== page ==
Review / Photos | Blues On The Fox @ RiverEdge Park 6/18/16

Photos: Howard Greenblatt


I'm running out of superlatives when it comes to describing the music of Tedeschi Trucks Band.

I've already dubbed them the Best Band In America™ after their recent Chicago Theater stop, and the team has done nothing to refute that title in their return to the area this June.

Toplining a Blues On The Fox festival lineup that also included Los Lobos, Larry McCray and Leland (a new project from Scott Tipping), Susan Tedeschi, Derek Trucks and company did their part to cultivate the festival spirit -- and also provide a preview of this summer's Wheels Of Soul Tour -- by inviting Los Lobos' David Hidalgo to the stage for some jamming.

Their collaboration was a reminder that The Blues was never too far from the root of both bands, each of which  delve willingly and freely into other genres, and often seem to be inventing a new mix on the fly.

Derek & The Dominoes' "Keep On Growing" and  Elmore James' "The Sky Is Crying" were appopriate choices for the three guitar attack -- complete with solo sections that allowed each of the guitarists to channel the guitar legends (Allman, Clapton, Vaughan) who have put their stamp on each of them.  

Derek is definitely part of the conversation when talking about greatest-of-all-time axemen, but he David and Susan gave the blues hungry audience something to sink their teeth into.  Alas, it was only one course in a sumptuous meal.

As usual, the show got most interesting when it transcended The Blues -- or any set genre. Immediately after the sit in, the band charged through "Idle Wind", pushing close to 12 minutes in length and finding room for most of the 12 member band to be featured, like a collage of mini songs pasted together into an interesting whole: jazz from Kofi Burbridge on flute and keyboards, Southern fried soul from the vocalists, swinging proggish rock from the drummers.

That approach was reprised during "Let Me Get By", but not before offering a series of different looks for the band on covers like "Color Of The Blues" (just Susan getting her acoustic country on with the vocalists) and "I Pity the Fool" (a slow classic soul burner).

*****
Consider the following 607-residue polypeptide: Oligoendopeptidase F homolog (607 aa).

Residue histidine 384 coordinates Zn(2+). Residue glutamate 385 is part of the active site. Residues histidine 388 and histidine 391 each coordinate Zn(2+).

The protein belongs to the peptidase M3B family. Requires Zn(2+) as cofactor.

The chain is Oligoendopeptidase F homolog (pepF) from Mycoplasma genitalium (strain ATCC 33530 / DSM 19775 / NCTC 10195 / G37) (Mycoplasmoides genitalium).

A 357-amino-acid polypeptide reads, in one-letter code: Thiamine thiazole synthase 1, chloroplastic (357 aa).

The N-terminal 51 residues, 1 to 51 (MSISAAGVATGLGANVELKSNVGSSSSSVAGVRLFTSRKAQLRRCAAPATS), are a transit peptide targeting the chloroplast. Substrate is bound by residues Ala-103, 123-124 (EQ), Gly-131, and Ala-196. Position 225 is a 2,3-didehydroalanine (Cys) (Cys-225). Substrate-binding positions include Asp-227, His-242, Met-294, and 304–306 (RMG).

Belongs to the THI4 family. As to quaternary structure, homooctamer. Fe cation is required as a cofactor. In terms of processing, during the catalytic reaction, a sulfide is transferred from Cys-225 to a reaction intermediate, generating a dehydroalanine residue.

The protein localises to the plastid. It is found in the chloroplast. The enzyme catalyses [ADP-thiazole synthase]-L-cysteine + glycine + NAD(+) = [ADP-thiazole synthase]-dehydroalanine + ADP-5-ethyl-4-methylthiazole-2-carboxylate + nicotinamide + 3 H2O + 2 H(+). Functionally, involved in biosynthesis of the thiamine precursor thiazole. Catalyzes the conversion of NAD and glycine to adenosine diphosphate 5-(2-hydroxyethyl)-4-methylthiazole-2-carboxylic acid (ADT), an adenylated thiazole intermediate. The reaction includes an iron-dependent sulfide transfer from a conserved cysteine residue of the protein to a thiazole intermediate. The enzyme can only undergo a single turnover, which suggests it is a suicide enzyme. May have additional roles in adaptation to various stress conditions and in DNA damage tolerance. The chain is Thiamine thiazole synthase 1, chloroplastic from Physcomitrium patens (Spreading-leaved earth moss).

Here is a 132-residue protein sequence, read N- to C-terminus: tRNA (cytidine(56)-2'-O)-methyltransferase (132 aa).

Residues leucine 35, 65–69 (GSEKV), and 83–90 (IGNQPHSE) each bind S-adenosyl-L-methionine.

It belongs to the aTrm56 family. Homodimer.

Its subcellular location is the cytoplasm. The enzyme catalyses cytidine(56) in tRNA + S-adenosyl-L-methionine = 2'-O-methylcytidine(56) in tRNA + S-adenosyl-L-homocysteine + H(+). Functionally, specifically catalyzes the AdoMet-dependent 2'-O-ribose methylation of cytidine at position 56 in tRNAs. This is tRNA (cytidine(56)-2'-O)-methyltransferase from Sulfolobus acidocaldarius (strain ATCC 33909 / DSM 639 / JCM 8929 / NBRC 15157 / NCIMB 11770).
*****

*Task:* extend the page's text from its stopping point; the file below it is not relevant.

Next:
It was this mix that sets the tone for the band.  Touring behind one of the year's finest albums, they hit some of the key tunes -- but not all of them -- from the release.  They've also left the crowd wanting some of the songs from the band's increasingly beloved back catalog.

TTB comes to play.  And they keep it equally interesting for themselves and the audience.  There is some brilliant songwriting here, and some improvisation that'll make hairs on your arms stand-up.  Being ready, able, and committed to crafting a show that showcases all of that -- that's why the thousands gathered in Aurora were hanging on every note.

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While Los Lobos may not have scaled the same artistic heights as TTB, they win the longevity contest, with a set peppered with not only classics from the 80s and 90s, but a handful of tracks from their excellent latest release Gates Of Gold.

For a band that kind of looks serious, they certainly come to party, with accordian and sax filled tunes setting the stage for celebration.  While the vast lawn at RiverEdge was filled with long-haulers firmly planted in their seats, the GA section up front was up and on their feet, dancing and shuffling.

"I Walk Alone" and "Evangeline" were highlights of set that combined the familiar and the exotic and did so with a zippy garage rock rhythmn section and lots of screaming guitars.

And what's a Los Lobos set without some good ol' Grateful Dead?  From the first notes of "Bertha", multiple generations of music fans were called to attention, propelled by some of Cesar Rosas' trusty lefty guitar work.

"Time for one more," yielded a suprise "encore" medley that touched on the bands' signature cover "La Bamba" and echoes of "Good Lovin'".  They'll be back at City Winery this December for another four night run.

Blues fans making the day out of it, found their more traditional acts in the heat of the afternoon sun.  Larry McCray poured decades of singing and playing into his set, while Leland called upon ghosts of the Fox Valley area, a newer ensemble playing tribute to those who recorded just down the street.

All the while, the crowd soaked in the festival atmosphere.  Spirits ran high and beer lines long as folks sustained themselves via food trucks or BYO picnic meals.  The variety and vibe was amazing, as the multi-cultural, multi-ethnic festival brought all sorts of folks together.

Check out Howard's Gallery (click thumbails to see full size pics).

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